WALT MORTON: You have an advanced practice of sketching in watercolor to work out designs, and then using that basis to create large oil paintings with the watercolor sketch as reference. I am wondering how you developed that practice? And, now that you do it — what kinds of things are you looking for in a sketch that make you think it would be a good oil painting?
BENJAMIN BJORKLUND: I used to work in a jail as a guard, a lot of twelve hour night shifts. The job could be really hectic at times, and exhausting, but also very slow. If nothing happened in the small town I was working and living in at the time, I wouldn’t have anything to do. So I started bringing my watercolor sketchbook to work, and would spend a lot of time drawing and painting, planning for bigger paintings, looking forward to getting home and start. I feel that watercolor makes me less controlling and stiff when painting, and it helps me loosen up when painting with oils. I often fall into the trap of being a bit afraid of a large white canvas, so the watercolor sketch adds a bit of confidence and momentum. In watercolor my colors naturally becomes more vibrant, the colors are cleaner and clearer. I use this for the oil painting, leaning on the decisions made in watercolor. Also the rhythm of a painting in a small sketchbook is usually more flowing and natural for me than on a large canvas. I try to maintain this as well. I work a lot from photos, and processing the photo into a watercolor sketch first also helps me distance myself from the photo, and force myself away from the idea that it has to stay true to the reference.
WALT MORTON: Much of your painting has been of biological forms. Either humans or animals, dogs, reptiles, etc. And you often finish with creative color very surprising color. What attracts you to this naturalist subject matter, and what do you gain by improvising and experimenting with color?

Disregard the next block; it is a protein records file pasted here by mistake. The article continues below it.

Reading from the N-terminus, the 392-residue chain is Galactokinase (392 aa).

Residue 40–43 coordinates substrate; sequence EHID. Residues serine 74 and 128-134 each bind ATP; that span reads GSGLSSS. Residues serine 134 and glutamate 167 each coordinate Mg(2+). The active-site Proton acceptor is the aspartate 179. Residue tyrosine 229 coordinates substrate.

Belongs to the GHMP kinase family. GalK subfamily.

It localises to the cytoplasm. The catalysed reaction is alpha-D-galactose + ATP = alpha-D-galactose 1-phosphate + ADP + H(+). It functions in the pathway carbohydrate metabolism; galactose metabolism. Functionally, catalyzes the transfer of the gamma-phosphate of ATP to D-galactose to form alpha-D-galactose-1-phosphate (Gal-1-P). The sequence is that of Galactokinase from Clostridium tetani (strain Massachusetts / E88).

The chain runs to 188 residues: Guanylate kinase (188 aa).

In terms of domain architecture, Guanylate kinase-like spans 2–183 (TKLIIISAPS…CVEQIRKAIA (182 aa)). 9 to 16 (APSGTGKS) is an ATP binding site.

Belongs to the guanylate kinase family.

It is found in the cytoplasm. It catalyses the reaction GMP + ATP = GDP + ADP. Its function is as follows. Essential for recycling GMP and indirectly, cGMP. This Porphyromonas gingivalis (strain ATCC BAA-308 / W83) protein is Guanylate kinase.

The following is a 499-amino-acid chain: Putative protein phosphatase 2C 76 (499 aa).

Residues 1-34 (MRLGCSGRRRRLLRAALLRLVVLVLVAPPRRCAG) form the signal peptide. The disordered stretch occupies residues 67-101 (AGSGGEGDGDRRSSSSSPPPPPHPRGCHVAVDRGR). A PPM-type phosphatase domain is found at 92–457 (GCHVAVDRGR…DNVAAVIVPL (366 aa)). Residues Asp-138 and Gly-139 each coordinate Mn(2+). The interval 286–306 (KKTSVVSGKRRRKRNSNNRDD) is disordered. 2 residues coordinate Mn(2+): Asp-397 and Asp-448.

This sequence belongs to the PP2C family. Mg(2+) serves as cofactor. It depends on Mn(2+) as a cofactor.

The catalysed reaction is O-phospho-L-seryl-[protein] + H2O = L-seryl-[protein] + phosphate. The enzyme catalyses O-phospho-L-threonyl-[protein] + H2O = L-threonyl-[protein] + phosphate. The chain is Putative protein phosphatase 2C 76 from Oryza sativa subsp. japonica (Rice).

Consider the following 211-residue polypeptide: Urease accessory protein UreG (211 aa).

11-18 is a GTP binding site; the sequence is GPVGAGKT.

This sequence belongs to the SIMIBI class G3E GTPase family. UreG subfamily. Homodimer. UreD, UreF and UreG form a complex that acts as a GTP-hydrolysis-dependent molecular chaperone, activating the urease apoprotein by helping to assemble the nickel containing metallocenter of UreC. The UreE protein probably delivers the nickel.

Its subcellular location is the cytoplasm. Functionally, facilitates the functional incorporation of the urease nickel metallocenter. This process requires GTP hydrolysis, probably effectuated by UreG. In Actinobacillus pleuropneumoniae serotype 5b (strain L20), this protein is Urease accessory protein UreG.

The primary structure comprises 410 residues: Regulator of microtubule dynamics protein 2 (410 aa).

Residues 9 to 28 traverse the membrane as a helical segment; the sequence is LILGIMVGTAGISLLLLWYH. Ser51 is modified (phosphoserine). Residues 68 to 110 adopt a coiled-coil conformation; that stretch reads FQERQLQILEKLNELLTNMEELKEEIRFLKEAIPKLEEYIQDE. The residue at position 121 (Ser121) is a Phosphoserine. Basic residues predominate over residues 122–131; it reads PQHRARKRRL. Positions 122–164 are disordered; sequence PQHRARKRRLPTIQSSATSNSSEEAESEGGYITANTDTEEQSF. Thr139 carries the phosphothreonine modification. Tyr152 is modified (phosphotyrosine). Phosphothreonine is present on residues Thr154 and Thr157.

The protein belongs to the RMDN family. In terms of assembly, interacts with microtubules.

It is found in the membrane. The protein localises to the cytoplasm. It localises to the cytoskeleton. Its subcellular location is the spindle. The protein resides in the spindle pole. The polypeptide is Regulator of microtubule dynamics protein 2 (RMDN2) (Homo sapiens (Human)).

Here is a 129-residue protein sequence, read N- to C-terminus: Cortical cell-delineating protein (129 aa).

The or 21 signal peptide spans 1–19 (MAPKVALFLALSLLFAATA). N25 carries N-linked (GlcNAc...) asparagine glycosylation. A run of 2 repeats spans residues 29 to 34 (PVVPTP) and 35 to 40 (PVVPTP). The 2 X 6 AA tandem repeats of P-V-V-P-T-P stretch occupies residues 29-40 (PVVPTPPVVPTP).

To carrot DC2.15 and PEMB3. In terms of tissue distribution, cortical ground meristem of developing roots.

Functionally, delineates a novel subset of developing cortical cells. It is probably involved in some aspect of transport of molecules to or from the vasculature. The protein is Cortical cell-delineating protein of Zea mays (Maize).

BENJAMIN BJORKLUND: I like the idea of painting my surroundings (although I never worked out how to paint landscapes). But I never felt the need to stay true to the subject as far as drawing and coloring it, I feel that is one of the strengths of painting, because you build something from scratch, all the tiny choices you make is what makes it interesting.
WALT MORTON: You live in Uppsala, which is not the center of the art world. You travel to London, Los Angeles, and other cities but I am wondering if you feel there is anything specially “Swedish” about your work or thinking? There is a tradition of some great design in Sweden, as well as a few terrific painters like Anders Zorn and Bruno Liljefors. Do you feel any influence or connection with any of that Swedishness?
BENJAMIN BJORKLUND: I don’t feel I am typically Swedish compared to other contemporary painters in Sweden, I think I’m more influenced by the American figurative art scene, but I have been looking a lot at Zorn's work, and learned a lot just by looking at it. But I think growing up in a smaller town in Sweden has helped me maintain my painting, I didn’t really have anything to compare to, and I think I prefer to feel I’m doing it on my own way, in my own terms. But I can feel some of the colors of the Swedish painters from the end of the 1800s/early 1900s keep reappearing in my work (For example P.S. Kroger.)
Born in Trollhättan, near the west coast of Sweden, Benjamin Björklund has enjoyed a varied career as a prison night guard, psychiatric nurse and studied to be a veterinary technician. As a painter he draws upon past experiences and current influences to create in oil and watercolor. Spending the majority of his time in Sweden, Ben enjoys a simple life based in a small rustic 19th century wooden farm house shared with his Great Dane and muse, Solomon, and a menagerie of pets including rabbits, guinea pigs, mice and rats. Finding inspiration in everyday life, Ben regularly seeks to interpret through his paintings the emotions and characters of the beings that surround him. He keeps his compositions and focal points simplistic, ensuring his subjects remain within reach. Subjects such as Solomon, both wild and domestic animals and family members feature predominately, though he also works from old photos and memories as references. Ben's figurative and portraiture work can, at times, depict scenes bordering on the surreal with characters influenced by those around him existing in various physical or emotional situations. These are usually emphasized through the use of abstracted light and darts of color. These, Ben refers to as 'happy mistakes' being borne from spontaneous actions and serving to focus the viewer's attention whilst adding to the emotional impact on the viewer. Having sold work around the world Ben's painting are held in private collections in a number of cities including London, NY, LA, San Fransisco, Melbourne and across Sweden and Europe.
Photo credit: Petar Santini